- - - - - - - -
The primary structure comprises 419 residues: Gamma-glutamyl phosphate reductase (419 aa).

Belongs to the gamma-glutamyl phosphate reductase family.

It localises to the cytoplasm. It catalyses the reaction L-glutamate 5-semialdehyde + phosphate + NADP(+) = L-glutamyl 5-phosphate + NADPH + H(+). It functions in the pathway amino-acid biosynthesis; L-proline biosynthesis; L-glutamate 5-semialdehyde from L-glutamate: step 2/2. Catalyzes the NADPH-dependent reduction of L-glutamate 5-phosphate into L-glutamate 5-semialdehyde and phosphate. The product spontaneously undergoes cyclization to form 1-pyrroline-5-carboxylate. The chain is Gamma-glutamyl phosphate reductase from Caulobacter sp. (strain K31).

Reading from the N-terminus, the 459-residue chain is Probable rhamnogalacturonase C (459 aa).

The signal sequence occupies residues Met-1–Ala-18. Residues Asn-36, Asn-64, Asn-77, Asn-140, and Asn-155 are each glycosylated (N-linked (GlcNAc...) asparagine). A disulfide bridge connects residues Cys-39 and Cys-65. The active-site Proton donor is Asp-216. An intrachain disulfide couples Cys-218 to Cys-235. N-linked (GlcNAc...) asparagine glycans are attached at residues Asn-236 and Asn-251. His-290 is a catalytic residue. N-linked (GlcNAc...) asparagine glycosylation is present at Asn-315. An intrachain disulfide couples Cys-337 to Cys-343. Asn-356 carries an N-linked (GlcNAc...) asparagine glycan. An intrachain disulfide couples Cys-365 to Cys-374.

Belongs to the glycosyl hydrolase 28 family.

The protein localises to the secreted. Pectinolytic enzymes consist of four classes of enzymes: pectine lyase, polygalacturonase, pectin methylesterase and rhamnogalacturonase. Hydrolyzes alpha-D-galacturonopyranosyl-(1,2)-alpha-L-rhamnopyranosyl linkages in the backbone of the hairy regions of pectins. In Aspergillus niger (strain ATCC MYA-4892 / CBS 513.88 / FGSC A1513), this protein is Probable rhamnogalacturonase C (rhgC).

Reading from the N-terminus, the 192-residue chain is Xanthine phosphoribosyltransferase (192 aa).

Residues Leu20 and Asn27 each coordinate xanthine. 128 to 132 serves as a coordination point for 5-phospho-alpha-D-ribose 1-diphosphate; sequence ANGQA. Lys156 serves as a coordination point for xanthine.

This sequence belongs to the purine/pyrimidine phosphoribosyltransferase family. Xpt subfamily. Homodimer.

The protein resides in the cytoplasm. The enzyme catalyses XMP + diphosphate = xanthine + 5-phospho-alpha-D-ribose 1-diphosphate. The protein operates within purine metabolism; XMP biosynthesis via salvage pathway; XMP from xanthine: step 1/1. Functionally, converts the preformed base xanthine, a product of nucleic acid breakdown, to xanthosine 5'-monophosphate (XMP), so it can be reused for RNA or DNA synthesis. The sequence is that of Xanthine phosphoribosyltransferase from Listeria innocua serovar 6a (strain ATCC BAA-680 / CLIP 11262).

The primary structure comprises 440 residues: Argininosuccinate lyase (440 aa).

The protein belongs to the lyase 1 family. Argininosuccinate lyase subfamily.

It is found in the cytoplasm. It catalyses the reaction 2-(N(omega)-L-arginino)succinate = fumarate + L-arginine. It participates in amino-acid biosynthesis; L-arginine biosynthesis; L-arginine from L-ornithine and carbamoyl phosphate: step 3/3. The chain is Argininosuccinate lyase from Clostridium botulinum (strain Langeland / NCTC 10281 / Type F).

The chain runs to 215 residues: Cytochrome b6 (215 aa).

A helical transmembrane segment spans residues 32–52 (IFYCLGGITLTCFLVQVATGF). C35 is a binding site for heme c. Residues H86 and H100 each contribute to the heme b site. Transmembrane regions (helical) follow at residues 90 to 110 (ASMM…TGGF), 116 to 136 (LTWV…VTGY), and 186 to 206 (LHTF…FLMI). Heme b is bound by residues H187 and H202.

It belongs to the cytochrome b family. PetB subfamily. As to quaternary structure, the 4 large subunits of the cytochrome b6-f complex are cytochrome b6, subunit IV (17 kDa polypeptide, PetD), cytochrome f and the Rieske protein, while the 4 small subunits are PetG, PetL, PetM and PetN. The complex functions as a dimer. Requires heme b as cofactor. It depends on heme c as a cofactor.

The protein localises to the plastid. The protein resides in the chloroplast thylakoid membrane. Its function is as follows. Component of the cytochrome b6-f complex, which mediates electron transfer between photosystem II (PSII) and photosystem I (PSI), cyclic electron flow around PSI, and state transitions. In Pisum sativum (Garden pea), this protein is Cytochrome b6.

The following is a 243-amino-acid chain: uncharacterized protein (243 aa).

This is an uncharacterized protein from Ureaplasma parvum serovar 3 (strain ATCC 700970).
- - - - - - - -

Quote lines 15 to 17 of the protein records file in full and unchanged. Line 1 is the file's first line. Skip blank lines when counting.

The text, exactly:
The chain runs to 215 residues: Cytochrome b6 (215 aa).

A helical transmembrane segment spans residues 32–52 (IFYCLGGITLTCFLVQVATGF). C35 is a binding site for heme c. Residues H86 and H100 each contribute to the heme b site. Transmembrane regions (helical) follow at residues 90 to 110 (ASMM…TGGF), 116 to 136 (LTWV…VTGY), and 186 to 206 (LHTF…FLMI). Heme b is bound by residues H187 and H202.

It belongs to the cytochrome b family. PetB subfamily. As to quaternary structure, the 4 large subunits of the cytochrome b6-f complex are cytochrome b6, subunit IV (17 kDa polypeptide, PetD), cytochrome f and the Rieske protein, while the 4 small subunits are PetG, PetL, PetM and PetN. The complex functions as a dimer. Requires heme b as cofactor. It depends on heme c as a cofactor.